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January 1957

A New Slit-Lamp Color Camera

Author Affiliations

Columbus, Ohio
Assistant Research Professor, Department of Ophthalmology, University Hospital, The Ohio State University.

AMA Arch Ophthalmol. 1957;57(1):49-51. doi:10.1001/archopht.1957.00930050055012

Although color photographs of good quality have been possible through the conventional slit-lamp microscope with the use of exposures of from a half to one second, it is essential to improve on these speeds if any condition is to be photographed without showing the blur that invariably accompanies slight iris movements, lacrimal flow after blinking, and the movement of the conjunctiva across the sclera that sometimes takes place with concentrated fixation effort.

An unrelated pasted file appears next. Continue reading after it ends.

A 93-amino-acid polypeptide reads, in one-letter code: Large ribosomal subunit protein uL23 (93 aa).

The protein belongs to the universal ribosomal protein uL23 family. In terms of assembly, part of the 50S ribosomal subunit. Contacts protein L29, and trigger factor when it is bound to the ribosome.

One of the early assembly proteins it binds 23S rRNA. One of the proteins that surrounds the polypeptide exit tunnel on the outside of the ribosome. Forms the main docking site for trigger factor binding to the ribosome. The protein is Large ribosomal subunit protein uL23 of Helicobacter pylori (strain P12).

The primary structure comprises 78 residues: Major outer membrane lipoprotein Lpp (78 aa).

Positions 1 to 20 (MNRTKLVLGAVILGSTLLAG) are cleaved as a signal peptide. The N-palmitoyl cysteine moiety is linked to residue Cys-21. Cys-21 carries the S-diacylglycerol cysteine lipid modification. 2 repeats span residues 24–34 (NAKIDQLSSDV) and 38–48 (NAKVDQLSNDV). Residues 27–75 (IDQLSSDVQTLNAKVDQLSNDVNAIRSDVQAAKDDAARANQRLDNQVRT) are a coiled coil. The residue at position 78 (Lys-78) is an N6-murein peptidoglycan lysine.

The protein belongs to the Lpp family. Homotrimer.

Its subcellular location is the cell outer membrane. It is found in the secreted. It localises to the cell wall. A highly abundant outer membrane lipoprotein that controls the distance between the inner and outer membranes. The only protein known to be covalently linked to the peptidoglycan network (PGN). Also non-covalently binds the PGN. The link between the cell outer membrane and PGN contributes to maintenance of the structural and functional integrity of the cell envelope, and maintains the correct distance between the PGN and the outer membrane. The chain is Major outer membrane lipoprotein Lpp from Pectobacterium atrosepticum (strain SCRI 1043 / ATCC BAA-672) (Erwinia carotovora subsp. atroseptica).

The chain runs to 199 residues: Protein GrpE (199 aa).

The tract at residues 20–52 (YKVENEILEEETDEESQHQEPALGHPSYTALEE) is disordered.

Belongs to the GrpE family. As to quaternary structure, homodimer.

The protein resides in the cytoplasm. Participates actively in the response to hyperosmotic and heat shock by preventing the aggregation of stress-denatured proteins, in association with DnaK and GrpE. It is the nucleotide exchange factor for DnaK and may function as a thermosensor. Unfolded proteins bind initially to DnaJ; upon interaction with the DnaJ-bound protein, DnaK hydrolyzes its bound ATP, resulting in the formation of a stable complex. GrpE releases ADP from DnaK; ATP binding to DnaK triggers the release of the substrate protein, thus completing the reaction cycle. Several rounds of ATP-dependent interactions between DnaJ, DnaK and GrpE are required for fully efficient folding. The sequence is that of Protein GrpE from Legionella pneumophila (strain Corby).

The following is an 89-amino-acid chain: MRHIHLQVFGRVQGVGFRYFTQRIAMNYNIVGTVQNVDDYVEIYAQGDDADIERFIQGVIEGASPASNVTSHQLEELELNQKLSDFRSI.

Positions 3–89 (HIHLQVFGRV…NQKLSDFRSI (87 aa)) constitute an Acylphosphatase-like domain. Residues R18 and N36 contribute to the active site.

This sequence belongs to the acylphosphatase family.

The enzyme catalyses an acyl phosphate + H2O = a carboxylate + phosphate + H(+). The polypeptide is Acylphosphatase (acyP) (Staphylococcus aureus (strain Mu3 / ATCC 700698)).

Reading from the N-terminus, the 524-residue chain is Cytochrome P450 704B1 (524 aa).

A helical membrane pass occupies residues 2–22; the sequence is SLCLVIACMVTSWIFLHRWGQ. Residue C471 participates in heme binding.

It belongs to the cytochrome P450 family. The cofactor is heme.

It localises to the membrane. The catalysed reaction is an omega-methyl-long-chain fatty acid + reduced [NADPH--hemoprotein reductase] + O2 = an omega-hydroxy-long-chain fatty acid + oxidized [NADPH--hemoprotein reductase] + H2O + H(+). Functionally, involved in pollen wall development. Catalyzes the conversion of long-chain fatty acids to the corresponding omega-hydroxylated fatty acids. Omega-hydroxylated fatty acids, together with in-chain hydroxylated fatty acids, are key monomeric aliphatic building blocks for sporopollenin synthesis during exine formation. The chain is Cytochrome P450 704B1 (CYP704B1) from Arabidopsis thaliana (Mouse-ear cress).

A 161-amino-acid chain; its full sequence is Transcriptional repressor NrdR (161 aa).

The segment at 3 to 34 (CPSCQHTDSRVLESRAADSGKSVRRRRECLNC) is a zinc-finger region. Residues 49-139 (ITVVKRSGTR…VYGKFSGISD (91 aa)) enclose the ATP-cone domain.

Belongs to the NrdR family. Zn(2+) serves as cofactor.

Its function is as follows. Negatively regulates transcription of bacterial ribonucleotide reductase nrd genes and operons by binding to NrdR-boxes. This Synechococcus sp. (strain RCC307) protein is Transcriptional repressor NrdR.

The reduction of shutter speeds to 1/20 or 1/30 second requires either increased film emulsion speed, greater illumination, or lens systems with a greater light transmission. I have tried all three, and the results of the trials showed that faster film emulsions produce less accurate color reproduction at present, while increase of illumination has to be disproportionate in order to produce an increase of shutter speed. Indeed there is probably a limit to how much light can be

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